wise word ladies, and Mindfuckery Im doing exactly the same--(apart from weekends with friends) When I spoke to the lawyer, she advised exactly so, make sure its a time and place to suit you , dont go off on one out of immediate anger (difficult I know) and put yourself in a poor position.

Mindfuckery Wed 29-Mar-17 14:52:41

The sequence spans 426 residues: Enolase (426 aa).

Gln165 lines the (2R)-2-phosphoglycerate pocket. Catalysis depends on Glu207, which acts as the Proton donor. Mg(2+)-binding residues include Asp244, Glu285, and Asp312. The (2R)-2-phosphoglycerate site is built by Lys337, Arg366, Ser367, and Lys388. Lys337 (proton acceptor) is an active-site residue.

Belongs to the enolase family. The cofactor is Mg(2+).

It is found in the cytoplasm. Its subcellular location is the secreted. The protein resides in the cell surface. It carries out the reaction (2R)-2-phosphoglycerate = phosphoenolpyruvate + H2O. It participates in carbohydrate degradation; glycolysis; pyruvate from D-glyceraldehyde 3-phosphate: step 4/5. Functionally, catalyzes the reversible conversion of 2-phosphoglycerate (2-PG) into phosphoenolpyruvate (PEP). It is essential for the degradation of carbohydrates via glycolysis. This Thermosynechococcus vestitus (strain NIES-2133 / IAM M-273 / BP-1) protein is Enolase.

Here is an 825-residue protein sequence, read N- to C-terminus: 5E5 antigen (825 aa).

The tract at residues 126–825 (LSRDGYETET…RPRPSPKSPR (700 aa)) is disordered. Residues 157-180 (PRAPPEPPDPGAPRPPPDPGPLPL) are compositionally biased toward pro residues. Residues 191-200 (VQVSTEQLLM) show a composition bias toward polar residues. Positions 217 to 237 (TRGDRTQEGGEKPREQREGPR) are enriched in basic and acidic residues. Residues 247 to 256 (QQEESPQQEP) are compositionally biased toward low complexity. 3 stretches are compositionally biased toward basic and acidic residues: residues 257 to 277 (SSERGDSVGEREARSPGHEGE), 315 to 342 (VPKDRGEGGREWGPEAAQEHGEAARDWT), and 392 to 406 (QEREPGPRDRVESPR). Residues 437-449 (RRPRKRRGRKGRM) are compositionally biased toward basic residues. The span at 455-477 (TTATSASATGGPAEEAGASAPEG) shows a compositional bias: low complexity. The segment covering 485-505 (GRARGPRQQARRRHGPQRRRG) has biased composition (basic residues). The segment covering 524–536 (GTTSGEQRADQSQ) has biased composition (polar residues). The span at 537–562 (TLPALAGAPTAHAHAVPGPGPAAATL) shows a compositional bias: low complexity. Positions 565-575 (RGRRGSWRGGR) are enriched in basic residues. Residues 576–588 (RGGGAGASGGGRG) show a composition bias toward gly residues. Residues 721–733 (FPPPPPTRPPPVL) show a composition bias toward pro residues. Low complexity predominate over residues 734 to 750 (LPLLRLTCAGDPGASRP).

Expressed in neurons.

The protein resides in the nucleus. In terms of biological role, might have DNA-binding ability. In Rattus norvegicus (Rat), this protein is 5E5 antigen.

Hope you're ok user1479 yes after I'd been to the STD clinic, my Gp and for counselling I also went to lawyer who advised me not to act impulsively and to cool things down. I'm glad I took that advice although I realise I've a lot to go through but one step at a time.

user1479305498 Wed 29-Mar-17 15:36:25